His fascination for these other-worldly matters was brought to the fore during lengthy discussions with the poet William Blake, which often extended throughout the night. The pair would exchange ideas, with Blake frequently proclaiming that he’d been joined by a vivid apparition - such as a figure from antiquity, or on one occasion, the spirit of a flea. After dozing at a table, Varley was known to rouse in a stupor and ask Blake to call upon Julius Caesar, Edward III or Moses. Blake would retort “There he is!” and proceed to sketch the vision before him, with Varley gazing somewhat blankly into space.

John Varley & William Blake

William Blake and John Varley. Drawn by John Linnell.

Over the course of his extensive career, John Varley played a vital role in transforming the art of watercolour painting from its humble topographical beginnings into a noble romantic endeavour. A generation of artists were indebted to his direct, yet amiable, suggestions.

He’s represented in numerous public collections including the British Museum, The Courtauld in London, The Metropolitan Museum of Art, the Smithsonian American Art Museum, and The National Gallery of Art in Washington DC.


Old Watercolour Society, Royal Academy.

Public Collections

The Courtauld in London, V&A Museum, Yale Center for British Art, The Metropolitan Museum of Art, British Museum, The Fitzwilliam Museum in Cambridge, Smithsonian American Art Museum, The Morgan Library & Museum, The National Gallery of Art in Washington DC, Baltimore Museum of Art, Beecroft Art Gallery, Brampton Museum, Eton College, Gallery Oldham, Glynn Vivian Art Gallery, Harris Museum & Art Gallery, The National Library of Wales, National Trust for Scotland (Leith Hall Garden & Estate), National Trust (Anglesey Abbey), Orleans House Gallery, Royal Watercolour Society, Somerset Heritage Centre, Southampton City Art Gallery.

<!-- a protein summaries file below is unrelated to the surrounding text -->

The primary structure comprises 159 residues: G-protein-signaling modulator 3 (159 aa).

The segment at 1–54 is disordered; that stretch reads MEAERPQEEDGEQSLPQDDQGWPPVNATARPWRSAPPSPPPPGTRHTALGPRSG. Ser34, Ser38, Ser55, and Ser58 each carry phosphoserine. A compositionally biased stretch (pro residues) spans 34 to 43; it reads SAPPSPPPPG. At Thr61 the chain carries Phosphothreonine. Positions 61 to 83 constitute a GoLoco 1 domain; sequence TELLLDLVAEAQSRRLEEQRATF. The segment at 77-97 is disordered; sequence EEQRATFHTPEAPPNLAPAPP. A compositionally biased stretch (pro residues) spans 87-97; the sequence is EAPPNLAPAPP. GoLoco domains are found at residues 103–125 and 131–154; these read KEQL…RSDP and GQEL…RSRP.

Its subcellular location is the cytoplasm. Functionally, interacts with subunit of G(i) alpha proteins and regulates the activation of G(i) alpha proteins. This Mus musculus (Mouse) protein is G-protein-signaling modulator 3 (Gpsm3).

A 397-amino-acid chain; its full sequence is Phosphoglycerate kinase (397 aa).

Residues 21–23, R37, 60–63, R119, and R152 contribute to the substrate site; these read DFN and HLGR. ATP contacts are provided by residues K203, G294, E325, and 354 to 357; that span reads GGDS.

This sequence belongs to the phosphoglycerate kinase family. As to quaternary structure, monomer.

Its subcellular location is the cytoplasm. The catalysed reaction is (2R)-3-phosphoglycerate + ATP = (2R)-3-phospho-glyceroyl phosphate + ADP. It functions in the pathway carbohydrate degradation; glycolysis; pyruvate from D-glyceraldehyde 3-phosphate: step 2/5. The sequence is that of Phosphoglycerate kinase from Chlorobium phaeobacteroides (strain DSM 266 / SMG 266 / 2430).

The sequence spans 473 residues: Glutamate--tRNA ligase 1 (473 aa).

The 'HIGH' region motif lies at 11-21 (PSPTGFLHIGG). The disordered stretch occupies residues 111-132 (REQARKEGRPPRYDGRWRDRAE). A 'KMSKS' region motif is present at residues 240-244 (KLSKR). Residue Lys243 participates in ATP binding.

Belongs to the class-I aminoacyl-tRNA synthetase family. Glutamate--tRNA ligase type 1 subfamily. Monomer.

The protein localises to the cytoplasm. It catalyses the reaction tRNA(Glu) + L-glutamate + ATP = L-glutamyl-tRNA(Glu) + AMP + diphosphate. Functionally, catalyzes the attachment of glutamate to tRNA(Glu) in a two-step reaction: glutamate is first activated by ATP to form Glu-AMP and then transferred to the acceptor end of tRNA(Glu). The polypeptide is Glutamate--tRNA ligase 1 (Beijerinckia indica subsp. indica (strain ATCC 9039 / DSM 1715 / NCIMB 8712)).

Born in Hackney, London, to Richard Varley and Hannah Varley (nee Fleetwood).

Initially trained as a silversmith.

Studied drawing under Joseph Charles Barrow (fl. 1789-1802).

Undertook a sketching tour with Barrow to Peterborough.


Debuted at the Royal Academy with a sketch of Peterborough Cathedral. He exhibited regularly until 1805.


Visited North Wales.


Visited North Wales.


Visited North Wales.


Married Esther Gisborne in Piccadilly, London.


Co-founded the Old Watercolour Society. He would exhibit over 700 works.


Began exhibiting views of Northumberland.


Lived at Broad Street, Golden Square, London.


Exhibited views in Spain and Portugal.

C. 1815

Moved to Conduit Street, London.


Moved to Titchfield Street, London, where he built a gallery.


Developed a close friendship with the artist and poet William Blake (1757-1827).


Married Delvalle Eliza Rebecca Lowry.


Published ‘A Treatise on Zodiacal Physiognomy, illustrated with engravings of heads and features; accompanied by tables of rising of the 12 signs of the Zodiac; and containing also new and astrological explanations of some remarkable portions of ancient mythological history.’


Published a ‘Practical Treatise on the Art of Drawing in Perspective: adapted for the Study of those who draw from Nature; by which the usual Errors may be avoided.’




The Art Union

“The death of this gentleman took place on the 17th November, at the house of a friend in the vicinity of Cavendish Square. Few men are better known in our water-colour school of Art than Varley, and few men have more virtuously withstood the temptations of glare and colour which have cut off the rising reputations of so many. In all that Varley has done, there is an uncompromising severity of treatment, an unflinching assertion of character, which make us respect even his manner for his oneness of purpose. John Varley was distinguished among his schoolfellows for his personal strength and courage, and very early evinced a strong love of drawing, which, although encouraged by his mother, was discountenanced by his father, who said that drawing was a bad trade, and none of his children should follow it.